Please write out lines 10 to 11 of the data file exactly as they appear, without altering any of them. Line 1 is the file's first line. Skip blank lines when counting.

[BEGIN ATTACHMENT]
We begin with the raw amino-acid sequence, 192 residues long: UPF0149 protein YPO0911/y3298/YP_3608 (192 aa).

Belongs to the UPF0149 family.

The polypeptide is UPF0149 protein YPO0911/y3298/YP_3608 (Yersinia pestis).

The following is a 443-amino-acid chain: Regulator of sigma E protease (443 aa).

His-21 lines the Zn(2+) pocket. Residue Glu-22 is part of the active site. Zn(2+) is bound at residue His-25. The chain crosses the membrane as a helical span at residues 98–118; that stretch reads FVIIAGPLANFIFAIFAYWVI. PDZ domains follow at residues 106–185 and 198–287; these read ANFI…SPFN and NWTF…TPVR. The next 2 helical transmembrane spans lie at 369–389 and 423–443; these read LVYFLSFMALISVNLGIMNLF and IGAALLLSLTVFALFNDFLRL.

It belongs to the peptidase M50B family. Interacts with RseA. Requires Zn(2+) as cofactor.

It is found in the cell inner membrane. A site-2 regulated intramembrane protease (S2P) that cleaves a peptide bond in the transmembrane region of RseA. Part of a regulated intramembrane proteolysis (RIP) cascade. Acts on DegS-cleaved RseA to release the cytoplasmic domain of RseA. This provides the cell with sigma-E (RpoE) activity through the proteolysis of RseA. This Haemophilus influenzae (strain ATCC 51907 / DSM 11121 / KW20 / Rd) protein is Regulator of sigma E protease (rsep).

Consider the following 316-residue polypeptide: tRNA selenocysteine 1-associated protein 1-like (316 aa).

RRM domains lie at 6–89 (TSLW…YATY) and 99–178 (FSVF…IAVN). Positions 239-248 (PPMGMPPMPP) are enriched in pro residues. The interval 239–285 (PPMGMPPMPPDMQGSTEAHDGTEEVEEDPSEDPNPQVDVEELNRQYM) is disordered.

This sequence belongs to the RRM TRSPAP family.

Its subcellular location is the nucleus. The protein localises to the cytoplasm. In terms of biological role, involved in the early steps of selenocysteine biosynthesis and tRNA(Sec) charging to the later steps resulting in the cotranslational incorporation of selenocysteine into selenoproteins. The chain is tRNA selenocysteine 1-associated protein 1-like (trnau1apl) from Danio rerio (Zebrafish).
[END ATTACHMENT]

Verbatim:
This sequence belongs to the RRM TRSPAP family.

Its subcellular location is the nucleus. The protein localises to the cytoplasm. In terms of biological role, involved in the early steps of selenocysteine biosynthesis and tRNA(Sec) charging to the later steps resulting in the cotranslational incorporation of selenocysteine into selenoproteins. The chain is tRNA selenocysteine 1-associated protein 1-like (trnau1apl) from Danio rerio (Zebrafish).